Janet Yellen (PETER PARKS/AFP/Getty Images)
NEW YORK -- Investors hope Obama's nomination of Janet Yellen as chair of the Federal Reserve is the bit of bullish news needed to counteract the mounting worries over the government shutdown.
Yellen would be an historic Fed chairman, if approved, in that she'd be the first woman to hold the post. But investors looking past the matter of gender see Yellen's policies to be more in line with those of outgoing chairman Ben Bernanke, which leans to being supportive of the economy, or "dovish."
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"In terms of monetary policy, this is a win for the doves. It means we'll probably continue to see a very accommodative Fed," says Peter Cardillo, chief market strategist at Rockwell Global Capital.
And the nomination of Yellen comes at a time that the government's prolonged shutdown is starting to unnerve investors. The Dow Jones industrial average slid another 160 points to 14,777 Tuesday as the political stalemate is increasingly raising the fears of a major budget conflict.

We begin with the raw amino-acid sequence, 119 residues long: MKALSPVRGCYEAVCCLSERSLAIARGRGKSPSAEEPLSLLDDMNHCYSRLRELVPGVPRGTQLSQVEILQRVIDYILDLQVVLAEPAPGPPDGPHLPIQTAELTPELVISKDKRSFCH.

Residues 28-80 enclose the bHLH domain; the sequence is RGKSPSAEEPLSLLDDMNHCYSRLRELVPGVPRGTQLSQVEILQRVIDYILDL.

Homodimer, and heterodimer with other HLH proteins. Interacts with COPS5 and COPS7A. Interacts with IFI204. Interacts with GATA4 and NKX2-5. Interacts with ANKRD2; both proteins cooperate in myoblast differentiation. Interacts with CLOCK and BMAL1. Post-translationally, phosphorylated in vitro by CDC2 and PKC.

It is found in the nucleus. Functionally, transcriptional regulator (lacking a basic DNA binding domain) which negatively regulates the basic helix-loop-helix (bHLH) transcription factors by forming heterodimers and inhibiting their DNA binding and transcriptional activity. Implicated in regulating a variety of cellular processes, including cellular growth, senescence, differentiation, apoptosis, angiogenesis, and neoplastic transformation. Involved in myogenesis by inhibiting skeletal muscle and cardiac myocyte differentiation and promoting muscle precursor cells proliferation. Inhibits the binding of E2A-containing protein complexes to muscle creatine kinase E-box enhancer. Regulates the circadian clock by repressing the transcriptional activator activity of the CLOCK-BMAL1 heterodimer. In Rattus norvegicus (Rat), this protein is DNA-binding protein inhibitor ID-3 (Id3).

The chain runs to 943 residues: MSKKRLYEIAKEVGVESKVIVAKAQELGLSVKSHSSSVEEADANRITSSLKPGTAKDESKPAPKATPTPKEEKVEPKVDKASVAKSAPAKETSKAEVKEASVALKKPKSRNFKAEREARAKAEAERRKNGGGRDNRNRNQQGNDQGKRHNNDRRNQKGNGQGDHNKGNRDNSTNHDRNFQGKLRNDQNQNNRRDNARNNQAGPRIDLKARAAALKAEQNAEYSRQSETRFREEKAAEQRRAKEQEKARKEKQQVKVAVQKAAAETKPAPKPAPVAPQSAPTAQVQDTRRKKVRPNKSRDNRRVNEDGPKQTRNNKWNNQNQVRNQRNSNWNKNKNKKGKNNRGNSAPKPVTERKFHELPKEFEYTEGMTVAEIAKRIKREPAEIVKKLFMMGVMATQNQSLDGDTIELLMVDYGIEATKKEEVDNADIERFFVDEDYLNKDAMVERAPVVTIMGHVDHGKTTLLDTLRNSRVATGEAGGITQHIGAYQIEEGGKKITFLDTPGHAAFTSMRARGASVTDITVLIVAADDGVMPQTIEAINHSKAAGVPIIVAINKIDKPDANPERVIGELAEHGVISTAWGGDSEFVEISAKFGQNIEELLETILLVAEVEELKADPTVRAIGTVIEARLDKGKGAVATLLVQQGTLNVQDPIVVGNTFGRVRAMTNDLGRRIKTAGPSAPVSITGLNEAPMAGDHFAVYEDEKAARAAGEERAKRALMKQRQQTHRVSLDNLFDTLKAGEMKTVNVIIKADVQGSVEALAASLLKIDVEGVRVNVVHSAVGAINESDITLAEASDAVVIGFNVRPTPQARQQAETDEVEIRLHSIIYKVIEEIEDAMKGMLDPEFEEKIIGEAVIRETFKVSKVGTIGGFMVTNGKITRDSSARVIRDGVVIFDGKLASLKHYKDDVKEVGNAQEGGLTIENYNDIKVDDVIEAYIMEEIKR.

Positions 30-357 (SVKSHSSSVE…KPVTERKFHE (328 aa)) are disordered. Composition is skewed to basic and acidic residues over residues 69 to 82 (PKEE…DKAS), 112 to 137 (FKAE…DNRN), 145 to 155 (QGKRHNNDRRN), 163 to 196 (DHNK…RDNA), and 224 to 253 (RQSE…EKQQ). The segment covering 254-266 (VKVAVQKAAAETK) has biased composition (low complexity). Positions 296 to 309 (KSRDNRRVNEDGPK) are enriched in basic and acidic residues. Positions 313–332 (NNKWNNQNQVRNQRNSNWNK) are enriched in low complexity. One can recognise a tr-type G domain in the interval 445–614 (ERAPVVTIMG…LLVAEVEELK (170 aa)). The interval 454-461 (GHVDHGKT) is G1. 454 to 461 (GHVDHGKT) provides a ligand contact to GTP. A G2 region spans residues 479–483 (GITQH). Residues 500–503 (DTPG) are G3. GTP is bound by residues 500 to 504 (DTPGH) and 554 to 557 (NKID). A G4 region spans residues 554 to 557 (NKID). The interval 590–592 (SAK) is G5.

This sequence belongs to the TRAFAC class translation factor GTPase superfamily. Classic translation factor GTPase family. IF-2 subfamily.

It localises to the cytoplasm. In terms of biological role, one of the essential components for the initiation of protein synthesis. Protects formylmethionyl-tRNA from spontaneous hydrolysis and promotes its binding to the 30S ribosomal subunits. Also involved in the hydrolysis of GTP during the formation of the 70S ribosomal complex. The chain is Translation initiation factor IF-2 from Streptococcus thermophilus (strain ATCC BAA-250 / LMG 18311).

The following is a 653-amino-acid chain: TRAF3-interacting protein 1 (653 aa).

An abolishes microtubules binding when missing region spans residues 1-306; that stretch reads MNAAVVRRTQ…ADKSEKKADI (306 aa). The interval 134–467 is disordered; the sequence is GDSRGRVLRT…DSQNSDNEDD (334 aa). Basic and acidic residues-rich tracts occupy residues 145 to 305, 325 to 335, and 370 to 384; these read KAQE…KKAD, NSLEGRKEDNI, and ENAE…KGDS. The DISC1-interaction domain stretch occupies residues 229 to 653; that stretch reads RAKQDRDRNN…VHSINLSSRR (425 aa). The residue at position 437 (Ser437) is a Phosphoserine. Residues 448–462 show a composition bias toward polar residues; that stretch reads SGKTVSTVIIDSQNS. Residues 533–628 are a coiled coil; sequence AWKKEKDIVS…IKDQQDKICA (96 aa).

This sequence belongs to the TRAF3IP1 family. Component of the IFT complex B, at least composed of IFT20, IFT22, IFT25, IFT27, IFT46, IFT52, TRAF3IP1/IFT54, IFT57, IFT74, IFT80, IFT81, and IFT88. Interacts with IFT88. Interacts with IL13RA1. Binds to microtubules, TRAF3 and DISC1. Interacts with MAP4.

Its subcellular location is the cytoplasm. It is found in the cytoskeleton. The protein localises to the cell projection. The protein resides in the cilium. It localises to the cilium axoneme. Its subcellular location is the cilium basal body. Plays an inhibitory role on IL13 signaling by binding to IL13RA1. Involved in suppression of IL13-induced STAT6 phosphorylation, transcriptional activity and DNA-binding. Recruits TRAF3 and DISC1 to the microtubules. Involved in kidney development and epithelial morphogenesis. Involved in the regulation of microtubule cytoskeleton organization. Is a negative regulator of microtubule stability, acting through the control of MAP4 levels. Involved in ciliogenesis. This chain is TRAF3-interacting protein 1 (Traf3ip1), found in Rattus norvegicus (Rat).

Yellen's nomination wasn't a surprise as investors have been expecting her to take the nomination ever since her top competitor for the post, Lawrence Summers, stepped out of the race in September.
Investors didn't have much of a reaction in late trading. Futures on the Dow Jones industrial average were trading only up slightly, 26 points, in the futures market after the news was reported.
"The nomination is coming out in the midst of the Washington turmoil. It might help calm some of the fears of the market," Cardillo says.
"I think the nomination will be viewed positively. The process had dragged along after Larry Summers withdrew himself from consideration, so the rumors had begun again recently that others were being considered for the post. Financial market participants are almost sure to be comfortable with the choice and should welcome one less uncertainty as we deal with debt ceiling worries," says Bill Stone, strategist at PNC Asset Management.